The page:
Christmas decorations and lights started to go up in the neighbourhood as soon as Thanksgiving was over. Outside decoration seems to be as important as indoor, yet somehow it’s all a bit more tasteful than the UK . No house looks like it’s been adorned with the contents of Poundland. Lights are put around the roof or to light a pathway, beautifully lit ornaments are placed on lawns and every door displays a Christmas wreath. Perhaps it’s just that the houses and plot sizes are bigger that avoid them looking like they’ve been spewed on by the tinsel fairy. I’m slowly trying to blend in, I turned my old garland that I made when we were first married into a wreath and hung it on the front door and I’ve put a snowflake light in the window. Next year I think I need to research in advance how to power all the outdoor lights and decorations so we can sparkle with the best of them.
Once Thanksgiving was over I expected the supermarkets to be full of Christmas food. We found Christmas cookies, candy canes and egg nog but where were the beloved mince pies? It appears that Christmas cookies are an American tradition. Not gingerbread cookies or spicy lebkuchen that we would associate with Christmas but ordinary sugary cookies in Christmas shapes. Traditionally they were hung on the Christmas tree and left out for Santa.
My kids love mince pies, we would eat them every day from when they appeared on the shelves until we had exhausted our stack of reduced ones from the January sale. When the cashier at Waitrose told us that their bakery stock individual ones year round, the girls jumped for joy and we would sometimes pop in for a treat. So how would we cope this year?
After searching around and almost going as far as making mincemeat from scratch, I was relieved to find a jar of Robinsons mincemeat. The girls and I made a batch of mince pies. My pastry was a disaster, even the dog worried he may break his teeth. So I resigned myself to a Christmas without mince pies. That is until I discovered the delights of Cost Plus World Market, where we found mince pies (all be it at $7 a box) along with Christmas crackers, Christmas pudding, Cadburys biscuits, pickled onions and other treats like Marmite and Birds custard. We were all set for a traditional Christmas.
One of the best things about living here in the Winter is that a 40 minute drive takes you to snow. You have all the fun and beauty of snow without any of the inconvenience. We had a wonderful time at Hyak Snow Park tobogganing and building snowmen and the view was just like a scene from a Christmas Card. Perfect for my 4-year-old who believes that there is always snow at Christmas.
Gifts and Cards
Rather than sending Christmas cards, the neighbours left little treats like cookies and chocolate brownies on our doorstep. What a great idea, this is definitely something we should adopt in the UK. We baked a batch of mince pies (they were substantially better than the first batch) and the girls and I delivered them to the neighbours on Christmas Eve.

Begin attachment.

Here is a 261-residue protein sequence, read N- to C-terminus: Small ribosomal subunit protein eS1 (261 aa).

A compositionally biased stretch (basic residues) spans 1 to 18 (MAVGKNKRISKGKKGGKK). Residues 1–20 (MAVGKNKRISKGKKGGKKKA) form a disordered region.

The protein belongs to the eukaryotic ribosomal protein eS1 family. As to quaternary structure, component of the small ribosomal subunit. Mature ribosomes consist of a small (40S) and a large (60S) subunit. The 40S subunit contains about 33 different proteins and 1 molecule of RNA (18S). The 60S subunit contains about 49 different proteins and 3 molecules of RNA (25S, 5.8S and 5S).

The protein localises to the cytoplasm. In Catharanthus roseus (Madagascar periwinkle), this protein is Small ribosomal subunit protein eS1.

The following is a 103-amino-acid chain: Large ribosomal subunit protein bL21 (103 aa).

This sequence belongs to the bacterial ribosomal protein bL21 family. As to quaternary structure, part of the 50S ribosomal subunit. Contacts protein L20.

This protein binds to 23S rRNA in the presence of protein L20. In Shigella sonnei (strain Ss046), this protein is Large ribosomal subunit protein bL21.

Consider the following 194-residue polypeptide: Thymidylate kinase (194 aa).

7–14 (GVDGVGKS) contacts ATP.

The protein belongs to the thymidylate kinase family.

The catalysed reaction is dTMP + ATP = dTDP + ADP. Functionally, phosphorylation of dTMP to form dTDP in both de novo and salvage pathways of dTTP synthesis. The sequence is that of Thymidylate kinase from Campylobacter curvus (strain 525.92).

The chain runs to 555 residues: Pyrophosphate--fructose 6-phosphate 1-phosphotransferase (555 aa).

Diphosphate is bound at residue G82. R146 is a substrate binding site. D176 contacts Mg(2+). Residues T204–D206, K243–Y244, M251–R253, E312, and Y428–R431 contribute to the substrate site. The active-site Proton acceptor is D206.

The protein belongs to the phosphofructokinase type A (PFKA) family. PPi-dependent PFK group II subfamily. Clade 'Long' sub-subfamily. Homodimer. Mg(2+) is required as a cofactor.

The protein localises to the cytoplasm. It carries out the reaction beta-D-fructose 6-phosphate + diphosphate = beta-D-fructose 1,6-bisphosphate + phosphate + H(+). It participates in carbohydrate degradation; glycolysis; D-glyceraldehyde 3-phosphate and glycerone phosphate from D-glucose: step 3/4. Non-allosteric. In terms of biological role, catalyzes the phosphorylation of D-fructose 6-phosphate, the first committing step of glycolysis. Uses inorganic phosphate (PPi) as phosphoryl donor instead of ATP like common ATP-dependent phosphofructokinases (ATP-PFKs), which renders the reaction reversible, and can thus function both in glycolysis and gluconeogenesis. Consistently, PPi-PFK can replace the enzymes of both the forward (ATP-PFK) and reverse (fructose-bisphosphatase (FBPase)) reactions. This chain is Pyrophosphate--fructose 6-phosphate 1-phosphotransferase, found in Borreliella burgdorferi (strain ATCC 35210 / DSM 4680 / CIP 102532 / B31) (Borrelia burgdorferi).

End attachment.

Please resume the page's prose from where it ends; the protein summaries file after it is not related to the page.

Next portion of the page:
In all our first Christmas in America was pretty special and hopefully in future years we will have family or friends to share it with us.
My idea of the perfect family Christmas is a little clichéd but involves mince pies, mulled wine, a roaring fire and singing around the piano. This is becoming a reality in our house. With an array of instruments including piano, guitar, clarinet and saxophone and a whole family who enjoy singing and music, we are loving making and recording music together. When I was asked if I would like to review Jingle Bells, from music-for-kids, I thought it would be a good chance to add Christmas songs to our repertoire.
The Jingle Bells book and CD features 18 well-known Christmas carols and songs. The book is nicely presented with each song displaying the notes of the melody plus chords written along the top. There is also a handy chord chart at the back of the book for both guitar and ukulele. Being a beginner, I photocopied the chord sheet to make it easier to reference while I was playing guitar. With my basic guitar skill, I found that there were a few too many chord changes to play many of the tunes with confidence but with most songs you could leave some of the chords out.
The piano music is basic (right hand melody and chords) and was great for my 8-year-old to practice sight-reading and play a simple tune . The chords could be added by a more experienced pianist to play accompaniment, I even managed to sing along to my own rudimentary playing during silent night.
The CD contains all the songs in the song book and is a nicely sung collection of Christmas carols. Younger children may find the keys too high.
My little ones enjoyed filling out the sticker pages and singing along to Jingle Bells while their sister played the recorder. I was disappointed that there weren’t more songs for the little ones like ‘Rudolph the Red Nosed Reindeer’, ‘When Santa got Stuck up the Chimney’ or ‘Away in a Manger’. They joined in with Jingle bells and We Wish you a Merry Christmas and there are a few other simple melodies that they could learn but I would have liked to have seen more simple songs that weren’t carols.
If you are looking for a simple book and CD of traditional Christmas Carols, at £7.95 this is excellent value.
No payment was a received for this review, a copy of the material was received for review purposes.